Alex: I loved Harrow’s portrayal of the time period and thought she did really well at conveying the difficulties faced by women and people of colour. Harrow definitely elicited a range of emotions from me on the subject! I think that the choice of time period will make this book appeal to a wider audience; it has that wonderful old-world feel that many readers will love.

I thought it was really clever of Harrow to ground her book in reality, making the possibility of stumbling upon a Door seem even more magical; it didn’t feel far-fetched or impossible to believe because everything else was so realistic.

 

Question 4: From awards to reviews, The Ten Thousand Doors of January has been rising in popularity and has received a number of fans from a wide number of genre preferences. What do you think makes this book so much more different than other fantasy novels?

Jenna: I think it’s because she caters to a wide audience both in genre and in writing elements. In library school, we learned about the four main types of readers: character, setting, story and language oriented readers. Most books tend to focus on one of these elements, possibly two, more than the other ones. But Harrow managed to equally balance ALL of these elements in order to draw a larger number of readers in … which is quite the talent! There’s also a large part of me that believes, as much as we see the purpose and joy of technology, many of us have this affinity and love for the simplicity of non-technology days … with technology being able to prove and disprove so many things, it sometimes leaves little room for the beauty of believing in things like magic and parallel worlds. With Harrows story reflecting our world so accurately in the 1900’s but with the added touch of fantasy, it makes you feel as though magic really COULD exist … that Doors are a real thing.

Alex: It’s a book that defies boundaries. It isn’t just one thing. It isn’t written solely for one age group, it doesn’t fit neatly into one genre, and it doesn’t prioritise plot over characters or vice versa – everything is given equal weight. I think it’s rare that a book is able to accomplish something like that. Also, as I already mentioned, this book triggers that nostalgic feeling in its readers, that longing to chase adventure and find magic around every corner. It’s a special one, for sure.


If you’re still not convinced that this is a novel you need to read, check out my spoiler-free review here!

Also, if you’d ever like to buddy read anything with either myself or Jenna, don’t hesitate to ask – we both love it! I always find I get even more out of a book if I can discuss it in greater detail with someone 😀 

My 2019 Reading Resolutions: How Did I Do?

Hey lovelies! I thought I’d take a bit of a look back at the reading goals I made for myself last year and see how I did!

I already did a mid-year recap which you can read here if you’re interested 🙂


Resolution #1: Read more books with mental health rep

Why I made this resolution: “I make no secret of the fact that I have my own mental health struggles, as well as working in the mental health sector, so I’d love to explore how more authors represent mental health in their books.”

How I did: I read quite a few books with mental health themes (some unintentionally). However, at the start of 2019, I posted a picture on Instagram of some titles I was planning to read and by the end of the year I had read exactly… none of them. Very disappointed in myself. Turns out telling myself I have to read certain books kinda puts me off reading them?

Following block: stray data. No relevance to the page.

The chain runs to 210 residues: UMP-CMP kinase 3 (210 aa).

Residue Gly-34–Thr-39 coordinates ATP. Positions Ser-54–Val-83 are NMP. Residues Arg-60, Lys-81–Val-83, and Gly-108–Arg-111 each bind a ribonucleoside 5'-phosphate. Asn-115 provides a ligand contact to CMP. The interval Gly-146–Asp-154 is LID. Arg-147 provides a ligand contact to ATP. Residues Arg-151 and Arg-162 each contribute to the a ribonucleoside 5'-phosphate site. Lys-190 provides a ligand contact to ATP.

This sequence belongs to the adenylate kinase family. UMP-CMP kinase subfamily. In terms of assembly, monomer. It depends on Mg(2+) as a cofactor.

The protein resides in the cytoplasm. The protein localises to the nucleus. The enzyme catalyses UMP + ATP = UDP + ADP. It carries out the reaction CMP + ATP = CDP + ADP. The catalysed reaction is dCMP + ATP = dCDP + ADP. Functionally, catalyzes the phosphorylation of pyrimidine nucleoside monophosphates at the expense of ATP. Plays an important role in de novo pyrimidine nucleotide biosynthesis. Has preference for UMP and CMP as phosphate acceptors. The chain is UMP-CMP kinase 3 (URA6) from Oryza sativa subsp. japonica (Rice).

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Resolution #2: Conquer my fear of big books

Why I made this resolution: “I didn’t read very many long books (over 500 pages) in 2018 but the ones I did read ended up being some of my favourite books of the year! I’ve got a few larger books sitting on my shelves that I’d really love to try in 2019; I’m definitely in the mood to immerse myself in a chunky tome.”

How I did: I did really well with this one! I picked up a lot of chunky books and really enjoyed them. So I’d call this one a success! And it’s definitely something I want to continue with in 2020.

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Resolution #3: Read more from favourite authors

Why I made this resolution: “I have a strange habit of discovering an author I love and subsequently avoiding their books because I don’t want to run out! So I’m going to try and stop being ridiculous in 2019 and read more of the books I’ve collected by favourite authors. Some examples include Leigh Bardugo, Patrick Ness, Susanna Kearsley and Christina Henry.”

How I did: Nope, failed spectacularly with this one. I don’t know what my issue is, I think it’s just fear. Which I know is irrational because most of my favourite authors are still writing and so will (hopefully) bring out more books! I need to wise up. I did read a couple more Christina Henry books but I definitely can’t count this as a success.

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Resolution #4: Try some non-fiction books

Why I made this resolution: “I’ve always had a fear of non-fiction but I know there are some fantastic titles out there. I’m looking to ease myself in with a few memoirs and book-related titles first, before tackling some heavier subjects that I’m interested in.”

How I did: I read a few non-fiction titles but nowhere near as many as I had planned. The issue here was that I would have had to actually acquire the books and I didn’t feel right doing that with so many fiction titles already filling my shelves. (Before anyone suggests the library, I live in Northern Ireland and our libraries are not the best!)